There are many reasons for these big population swings, the most apparent being the effects of weather (both during flight periods and during the winter months) and the effects of predators - and predators can include obvious things like birds, or far less obvious things like parasite loads. While it seems to have been an excellent year for dragonflies so far this year, 2013 has generally been less favorable for butterflies so the results of the survey next week will be of great interest. Despite a poor showing of some species, however, there is still plenty of great butterfly moments to be enjoyed around Cape May and July really is the month to be out there. Just this past week I have noticed a very obvious increase in the number of butterflies I am seeing; Common Buckeyes are arriving from the south, Eastern Tiger Swallowtails continue a recent run of good years and an abundance of skippers is just about to burst upon us.
Butterflies have become such an important part of so many people's lives; their often vibrant colors, vivacious lifestyles and pure 'Joie de Vivre' are enough to inspire artists, poets and gardeners alike. This Orange Sulphur on a garden Zinnia says it all [photo by Will Kerling].
OK, so it's not true that butterflies are always the colorful ones and moths the dull ones - but even this Saltmarsh Skipper posing on a Spotted Knapweed flower offers an interesting combination of colors and markings. This species will be peaking over the next few weeks and can be very plentiful on flowers some distance from saltmarsh breeding areas [photo by Mike Crewe].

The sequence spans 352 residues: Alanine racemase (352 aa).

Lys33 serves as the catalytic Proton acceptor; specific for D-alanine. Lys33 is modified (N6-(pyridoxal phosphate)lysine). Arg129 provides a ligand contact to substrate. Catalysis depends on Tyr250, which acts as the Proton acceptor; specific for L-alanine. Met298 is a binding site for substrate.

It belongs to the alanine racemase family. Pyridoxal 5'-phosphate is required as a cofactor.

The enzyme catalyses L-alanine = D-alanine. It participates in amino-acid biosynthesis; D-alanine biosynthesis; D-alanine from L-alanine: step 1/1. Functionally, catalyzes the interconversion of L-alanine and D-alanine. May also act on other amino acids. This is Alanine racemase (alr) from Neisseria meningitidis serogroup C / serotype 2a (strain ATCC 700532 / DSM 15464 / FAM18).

Sometimes dull can mean rare! The so-called Rare Skipper got its name as it managed to elude the studies of mankind for nigh on 100 years after its initial discovery in the south-eastern US. We now know it to be very localised but occasionally common in certain parts of Atlantic coastal saltmarshes and it can often be one of the highlights of a day's butterfly viewing in Cape May County. Note the subtle pale rings on the abdomen and the orange tips to the antennae [photo by Mike Crewe].
Mimicry in butterflies is not uncommon, particularly in the tropics and has been well-studied. Perhaps the most obvious local example is the Viceroy (above) which does a pretty good job mimicking the Monarch [photo by Mike Crewe].
With many species on the decline, it is always nice to witness a success story. Eastern Tailed Blue has benefited from being adaptable and has readily taken to using introduced members of the pea family as a larval foodplant. This female was photographed during an egg-laying session on Japanese Clover [photo by Mike Crewe].
American Ladies sport wonderful big eye spots on the undersides of their leaves, readily identifying them from the very similar Painted Lady [photo by Will Kerling].
Back to exuberance again - who can resist the sight of a Spicebush Swallowtail quivering its wings as it takes nectar from the almost flourescent flowers of Butterfly Milkweed? [Photo by Mike Crewe]
With butterflies really coming to the fore now - both in variety and in number - our Butterfly Bonanza workshop is perfectly timed. Spend a day with the incomparable Will Kerling and learn about the lifestyles of our butterflies and how to identify them. There's still time to book a place - just call us on 609-861-0700 and join us next Thursday for a day in the field.